- What began innocently enough with a watershed article
several weeks ago by Tribune Media Service's Robert Koehler on the need
for Election Reform and an investigation into the results of Election 2004,
has now erupted into a full-fledged firestorm resulting Wednesday afternoon
in the unprecedented rejection of Koehler's latest column by the higher-ups
at TMS where Koehler is both a columnist and editor!
- Tribune Media Services is the syndication arm of the
Tribune Company which, in turn, is the parent company to the Chicago Tribune.
- Koehler's original ground-breaking column from April
-- the first by an American Mainstream Media journalist that we know of
to out-and-out charge that the 2004 Election was stolen -- was written
a few days after Koehler attended the National Election Reform Conference
last month in Nashville. The piece was headlined "The Silent Scream
of Numbers: The 2004 election was stolen - will someone please tell the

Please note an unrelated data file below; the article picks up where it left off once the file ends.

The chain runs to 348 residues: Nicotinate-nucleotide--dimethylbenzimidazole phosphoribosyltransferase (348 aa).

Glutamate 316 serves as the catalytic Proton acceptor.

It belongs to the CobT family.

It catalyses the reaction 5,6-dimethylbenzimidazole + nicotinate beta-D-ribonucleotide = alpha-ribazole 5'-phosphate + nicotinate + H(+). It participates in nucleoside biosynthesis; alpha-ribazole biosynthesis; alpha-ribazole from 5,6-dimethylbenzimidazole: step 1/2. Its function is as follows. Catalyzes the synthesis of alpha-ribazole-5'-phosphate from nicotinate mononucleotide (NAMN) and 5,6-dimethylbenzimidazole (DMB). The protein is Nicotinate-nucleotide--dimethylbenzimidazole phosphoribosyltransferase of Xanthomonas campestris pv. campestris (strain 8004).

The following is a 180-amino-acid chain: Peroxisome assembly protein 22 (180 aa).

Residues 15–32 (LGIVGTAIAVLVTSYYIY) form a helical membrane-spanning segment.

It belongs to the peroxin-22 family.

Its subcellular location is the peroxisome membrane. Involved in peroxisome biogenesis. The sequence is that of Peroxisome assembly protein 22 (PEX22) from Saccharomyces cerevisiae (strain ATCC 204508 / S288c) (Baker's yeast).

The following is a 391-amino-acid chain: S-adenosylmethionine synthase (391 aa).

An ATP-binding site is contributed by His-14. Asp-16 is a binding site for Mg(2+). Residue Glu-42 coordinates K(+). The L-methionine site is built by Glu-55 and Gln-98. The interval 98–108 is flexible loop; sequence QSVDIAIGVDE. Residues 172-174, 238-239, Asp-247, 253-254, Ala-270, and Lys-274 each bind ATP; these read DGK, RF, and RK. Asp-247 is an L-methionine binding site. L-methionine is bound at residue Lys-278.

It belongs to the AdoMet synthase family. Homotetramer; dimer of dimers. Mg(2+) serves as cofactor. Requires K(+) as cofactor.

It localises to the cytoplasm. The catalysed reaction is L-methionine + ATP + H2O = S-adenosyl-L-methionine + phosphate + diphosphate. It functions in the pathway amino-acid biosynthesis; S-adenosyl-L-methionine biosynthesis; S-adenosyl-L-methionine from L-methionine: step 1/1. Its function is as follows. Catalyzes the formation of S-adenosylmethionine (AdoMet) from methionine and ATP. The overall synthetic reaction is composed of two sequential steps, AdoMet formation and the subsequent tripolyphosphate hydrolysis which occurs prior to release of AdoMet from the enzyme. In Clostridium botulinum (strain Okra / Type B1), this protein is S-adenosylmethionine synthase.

- He followed it up the next week with another stunner
headlined "Democracy's Abu Ghraib - If they can disable an election,
what's coming next?"
- While both pieces were distributed via TMS to syndicate
member newspapers, only a handful chose to run either of those two columns.
- Most notably, however, despite Chicago Tribune itself
having chosen to run neither column, their "Public Editor", Don
Wycliffe, found it appropriate to write a column in the Trib's pages wherein
he rebutted Koehler's original piece. Wycliff's rebuttal, as reported here
previously, attempted to discredit Koehler's column, Koehler himself, and
those of us who might give a damn about democracy and the responsibility
that the people (and yes, that would include the media) have to remain
vigilant in order to sustain it.
- Wycliff's column, citing the "moral example"
of Richard Nixon (yes, not kidding) as the figure whom American's ought
to follow in regards to potentially stolen elections, has erupted in a
torrent of email directed towards the misguided and/or misinformed Wycliff
and in support of Koehler.
- Koehler once again hits a home-run with this week's column
in response to Wycliff's. Or at least he would have had the Masters of
Tribune Media Services not killed the article for the first time in Koehler's
- Here's the spiked column, received from Koehler via email,
not yet posted on his website,